What are the advantages of buying with a tenant in situ?

Buying a property with existing tenants can make life easier for you because:

  • Having a tenant in situ means you don’t have to search for a tenant yourself, which could take up a lot of time and can cost you money
  • You’re guaranteed rental income from day one of ownership until at least the end of the tenancy agreement
  • The tenant vetting process has been done for you. You can check with the current landlord about the tenants’ payment history plus, when you visit the property for a viewing, you can see how well the tenants look after the home
  • Things like gas, boiler and electrical safety certificates should already be in place, meaning less admin for you

Things to be aware of when buying a property with tenants in situ

It’s vital you use a solicitor who’s experienced in dealing with these sorts of purchases. As well as the usual conveyancing checks and legal processes involved in transferring ownership of the property to you, there’ll be other necessary checks regarding the property, tenants and the tenancy agreement.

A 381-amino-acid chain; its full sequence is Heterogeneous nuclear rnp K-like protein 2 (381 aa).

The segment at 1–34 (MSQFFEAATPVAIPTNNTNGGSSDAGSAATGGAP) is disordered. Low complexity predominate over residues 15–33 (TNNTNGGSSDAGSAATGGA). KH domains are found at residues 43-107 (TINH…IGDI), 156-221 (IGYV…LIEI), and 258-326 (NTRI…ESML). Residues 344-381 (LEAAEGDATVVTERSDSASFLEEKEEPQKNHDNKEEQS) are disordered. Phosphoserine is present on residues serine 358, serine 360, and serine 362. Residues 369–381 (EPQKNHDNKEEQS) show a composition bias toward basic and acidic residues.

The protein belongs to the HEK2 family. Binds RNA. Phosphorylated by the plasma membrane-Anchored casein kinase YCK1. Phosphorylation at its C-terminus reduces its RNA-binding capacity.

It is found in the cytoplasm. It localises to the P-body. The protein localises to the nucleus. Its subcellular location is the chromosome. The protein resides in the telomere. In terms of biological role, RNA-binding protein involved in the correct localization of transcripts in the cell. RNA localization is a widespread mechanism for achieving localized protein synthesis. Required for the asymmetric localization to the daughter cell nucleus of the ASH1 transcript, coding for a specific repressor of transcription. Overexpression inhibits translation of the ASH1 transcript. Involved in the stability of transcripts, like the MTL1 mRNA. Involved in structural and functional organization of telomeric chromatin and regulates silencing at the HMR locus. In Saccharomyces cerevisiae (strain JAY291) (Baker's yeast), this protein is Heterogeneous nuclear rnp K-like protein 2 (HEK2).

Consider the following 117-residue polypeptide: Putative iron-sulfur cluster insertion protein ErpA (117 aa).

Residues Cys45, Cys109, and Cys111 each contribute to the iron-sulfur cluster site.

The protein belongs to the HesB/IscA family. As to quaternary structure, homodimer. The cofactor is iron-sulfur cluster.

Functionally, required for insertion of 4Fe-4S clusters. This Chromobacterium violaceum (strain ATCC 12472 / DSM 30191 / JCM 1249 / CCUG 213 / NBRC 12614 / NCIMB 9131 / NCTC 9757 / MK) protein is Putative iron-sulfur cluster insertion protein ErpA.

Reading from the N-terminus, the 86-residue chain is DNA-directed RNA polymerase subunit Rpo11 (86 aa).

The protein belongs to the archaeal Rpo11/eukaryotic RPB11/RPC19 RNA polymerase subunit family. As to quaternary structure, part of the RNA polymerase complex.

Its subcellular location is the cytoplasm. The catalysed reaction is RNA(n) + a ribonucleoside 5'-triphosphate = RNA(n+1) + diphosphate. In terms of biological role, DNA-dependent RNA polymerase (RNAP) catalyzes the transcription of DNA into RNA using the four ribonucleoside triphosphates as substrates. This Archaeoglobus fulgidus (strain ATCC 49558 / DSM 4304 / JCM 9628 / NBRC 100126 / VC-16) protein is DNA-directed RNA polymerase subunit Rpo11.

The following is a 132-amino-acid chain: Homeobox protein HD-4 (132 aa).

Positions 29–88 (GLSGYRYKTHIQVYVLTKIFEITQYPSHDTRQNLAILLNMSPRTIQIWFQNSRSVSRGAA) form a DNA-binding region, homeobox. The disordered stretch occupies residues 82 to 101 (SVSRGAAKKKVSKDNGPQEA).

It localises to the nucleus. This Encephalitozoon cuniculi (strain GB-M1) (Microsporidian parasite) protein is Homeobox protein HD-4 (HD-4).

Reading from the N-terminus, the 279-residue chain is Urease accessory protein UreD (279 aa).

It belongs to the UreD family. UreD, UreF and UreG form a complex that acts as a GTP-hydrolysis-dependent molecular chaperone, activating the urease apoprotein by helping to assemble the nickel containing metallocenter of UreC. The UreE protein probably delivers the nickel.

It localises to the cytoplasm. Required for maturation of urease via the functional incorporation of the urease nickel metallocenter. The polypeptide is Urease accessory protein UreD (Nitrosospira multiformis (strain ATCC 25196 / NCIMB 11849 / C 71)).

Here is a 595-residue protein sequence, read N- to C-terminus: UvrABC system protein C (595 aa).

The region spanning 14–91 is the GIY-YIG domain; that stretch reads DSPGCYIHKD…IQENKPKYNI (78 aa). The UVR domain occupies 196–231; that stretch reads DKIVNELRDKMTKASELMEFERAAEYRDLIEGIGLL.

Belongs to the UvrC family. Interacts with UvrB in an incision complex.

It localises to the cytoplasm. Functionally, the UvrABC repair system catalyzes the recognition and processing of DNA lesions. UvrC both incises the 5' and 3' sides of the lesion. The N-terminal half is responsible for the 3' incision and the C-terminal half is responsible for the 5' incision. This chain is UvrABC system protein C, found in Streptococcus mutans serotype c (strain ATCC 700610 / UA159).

For example:

  1. Safety

    Does the property have a valid energy performance certificate (EPC)? Has it had a gas check? Are smoke alarms and carbon monoxide detectors in place?

  2. Property inventory

    Was this carried out to show exactly what was in the property when the tenant moved in? If not, you’ll need to compile one

  3. Tenancy agreement

    Get a copy of this so you know what type of tenancy was in place when it started, and where the tenant’s deposit is being held. If they have a protected tenancy, it might prove difficult to make changes to it or to remove the tenants, if required

  4. Tenant checks

    Investigate whether there’s any history of rent arrears and if the tenant takes adequate care of the property. Can you see the references and checks made on the tenants? Do they have rent guarantors? Are there any ongoing disputes with neighbours?

Viewing the property with a tenant in situ

It’s always a good idea to take the time to view the property in person, rather than rely on a video tour.

That way, you can see the condition of the house and if it’s in good order, whether it needs any updating, or if there are any obvious problems.

Meet with the tenant, too, to gauge whether you’ll get along.

Deposits when buying a house with tenants